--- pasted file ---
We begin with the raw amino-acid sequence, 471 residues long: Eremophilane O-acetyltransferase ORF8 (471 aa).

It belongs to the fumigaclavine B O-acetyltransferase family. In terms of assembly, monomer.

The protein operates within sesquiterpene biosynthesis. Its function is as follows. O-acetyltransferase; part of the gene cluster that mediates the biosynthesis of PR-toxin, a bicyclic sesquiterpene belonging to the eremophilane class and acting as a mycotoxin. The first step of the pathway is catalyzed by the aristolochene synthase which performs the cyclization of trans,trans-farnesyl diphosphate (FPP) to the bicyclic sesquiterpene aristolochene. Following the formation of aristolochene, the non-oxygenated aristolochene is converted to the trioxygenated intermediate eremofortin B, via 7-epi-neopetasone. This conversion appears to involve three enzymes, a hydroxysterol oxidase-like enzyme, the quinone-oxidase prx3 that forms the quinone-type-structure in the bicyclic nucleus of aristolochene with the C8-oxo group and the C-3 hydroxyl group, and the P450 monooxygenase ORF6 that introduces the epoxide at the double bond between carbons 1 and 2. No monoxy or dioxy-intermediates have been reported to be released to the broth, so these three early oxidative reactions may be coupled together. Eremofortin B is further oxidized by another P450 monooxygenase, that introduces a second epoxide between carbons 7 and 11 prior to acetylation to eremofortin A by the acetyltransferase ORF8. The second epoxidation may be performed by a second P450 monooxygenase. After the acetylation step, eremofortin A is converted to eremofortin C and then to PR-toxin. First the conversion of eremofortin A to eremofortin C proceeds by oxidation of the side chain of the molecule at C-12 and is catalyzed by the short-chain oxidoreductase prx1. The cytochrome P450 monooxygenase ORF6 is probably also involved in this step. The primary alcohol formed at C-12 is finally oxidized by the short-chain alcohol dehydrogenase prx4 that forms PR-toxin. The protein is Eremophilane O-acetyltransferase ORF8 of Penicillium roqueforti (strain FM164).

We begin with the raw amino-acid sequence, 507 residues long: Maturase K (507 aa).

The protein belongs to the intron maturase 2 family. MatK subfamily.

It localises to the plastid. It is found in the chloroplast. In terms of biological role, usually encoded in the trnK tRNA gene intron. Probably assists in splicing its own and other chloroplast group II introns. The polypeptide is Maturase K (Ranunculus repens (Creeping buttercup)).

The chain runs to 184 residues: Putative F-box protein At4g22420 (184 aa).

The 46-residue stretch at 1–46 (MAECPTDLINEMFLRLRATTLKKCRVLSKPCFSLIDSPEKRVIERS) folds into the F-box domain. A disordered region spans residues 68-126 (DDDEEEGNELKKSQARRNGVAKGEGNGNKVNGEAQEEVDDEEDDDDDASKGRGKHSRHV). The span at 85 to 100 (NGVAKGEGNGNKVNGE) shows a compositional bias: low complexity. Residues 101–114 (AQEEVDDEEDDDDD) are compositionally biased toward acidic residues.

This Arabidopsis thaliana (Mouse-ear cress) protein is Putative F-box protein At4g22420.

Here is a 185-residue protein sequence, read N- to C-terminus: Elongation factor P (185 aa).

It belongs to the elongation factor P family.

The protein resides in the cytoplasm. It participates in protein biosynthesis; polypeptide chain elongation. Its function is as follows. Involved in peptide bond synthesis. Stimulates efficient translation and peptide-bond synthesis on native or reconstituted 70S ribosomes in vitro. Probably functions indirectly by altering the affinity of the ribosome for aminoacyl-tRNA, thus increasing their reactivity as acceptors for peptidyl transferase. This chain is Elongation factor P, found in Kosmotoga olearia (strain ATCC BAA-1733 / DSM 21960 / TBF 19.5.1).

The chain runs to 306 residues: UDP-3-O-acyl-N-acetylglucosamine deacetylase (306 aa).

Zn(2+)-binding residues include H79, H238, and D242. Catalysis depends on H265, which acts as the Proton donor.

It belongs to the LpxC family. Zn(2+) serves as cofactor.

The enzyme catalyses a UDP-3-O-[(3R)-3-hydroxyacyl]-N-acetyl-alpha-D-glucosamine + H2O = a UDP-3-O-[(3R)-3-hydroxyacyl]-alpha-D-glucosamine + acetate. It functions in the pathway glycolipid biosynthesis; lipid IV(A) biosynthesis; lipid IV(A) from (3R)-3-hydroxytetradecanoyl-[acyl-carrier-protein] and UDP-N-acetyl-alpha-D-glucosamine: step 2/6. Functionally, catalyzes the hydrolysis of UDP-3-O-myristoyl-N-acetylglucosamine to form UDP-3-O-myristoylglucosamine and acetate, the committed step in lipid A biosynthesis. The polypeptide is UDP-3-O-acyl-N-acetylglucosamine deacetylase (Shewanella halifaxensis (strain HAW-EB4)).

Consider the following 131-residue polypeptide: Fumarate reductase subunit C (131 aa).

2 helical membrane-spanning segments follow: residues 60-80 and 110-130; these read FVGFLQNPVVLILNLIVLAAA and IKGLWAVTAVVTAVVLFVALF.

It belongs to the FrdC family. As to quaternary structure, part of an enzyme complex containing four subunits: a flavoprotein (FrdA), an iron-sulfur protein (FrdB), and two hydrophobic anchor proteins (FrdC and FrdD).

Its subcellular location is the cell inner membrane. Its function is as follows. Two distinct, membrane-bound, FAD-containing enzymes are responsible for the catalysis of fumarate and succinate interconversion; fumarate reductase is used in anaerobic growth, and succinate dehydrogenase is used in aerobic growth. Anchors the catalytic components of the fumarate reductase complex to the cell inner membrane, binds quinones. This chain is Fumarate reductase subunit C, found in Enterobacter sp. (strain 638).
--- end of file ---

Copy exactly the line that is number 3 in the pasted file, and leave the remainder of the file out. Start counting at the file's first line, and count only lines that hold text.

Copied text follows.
The protein operates within sesquiterpene biosynthesis. Its function is as follows. O-acetyltransferase; part of the gene cluster that mediates the biosynthesis of PR-toxin, a bicyclic sesquiterpene belonging to the eremophilane class and acting as a mycotoxin. The first step of the pathway is catalyzed by the aristolochene synthase which performs the cyclization of trans,trans-farnesyl diphosphate (FPP) to the bicyclic sesquiterpene aristolochene. Following the formation of aristolochene, the non-oxygenated aristolochene is converted to the trioxygenated intermediate eremofortin B, via 7-epi-neopetasone. This conversion appears to involve three enzymes, a hydroxysterol oxidase-like enzyme, the quinone-oxidase prx3 that forms the quinone-type-structure in the bicyclic nucleus of aristolochene with the C8-oxo group and the C-3 hydroxyl group, and the P450 monooxygenase ORF6 that introduces the epoxide at the double bond between carbons 1 and 2. No monoxy or dioxy-intermediates have been reported to be released to the broth, so these three early oxidative reactions may be coupled together. Eremofortin B is further oxidized by another P450 monooxygenase, that introduces a second epoxide between carbons 7 and 11 prior to acetylation to eremofortin A by the acetyltransferase ORF8. The second epoxidation may be performed by a second P450 monooxygenase. After the acetylation step, eremofortin A is converted to eremofortin C and then to PR-toxin. First the conversion of eremofortin A to eremofortin C proceeds by oxidation of the side chain of the molecule at C-12 and is catalyzed by the short-chain oxidoreductase prx1. The cytochrome P450 monooxygenase ORF6 is probably also involved in this step. The primary alcohol formed at C-12 is finally oxidized by the short-chain alcohol dehydrogenase prx4 that forms PR-toxin. The protein is Eremophilane O-acetyltransferase ORF8 of Penicillium roqueforti (strain FM164).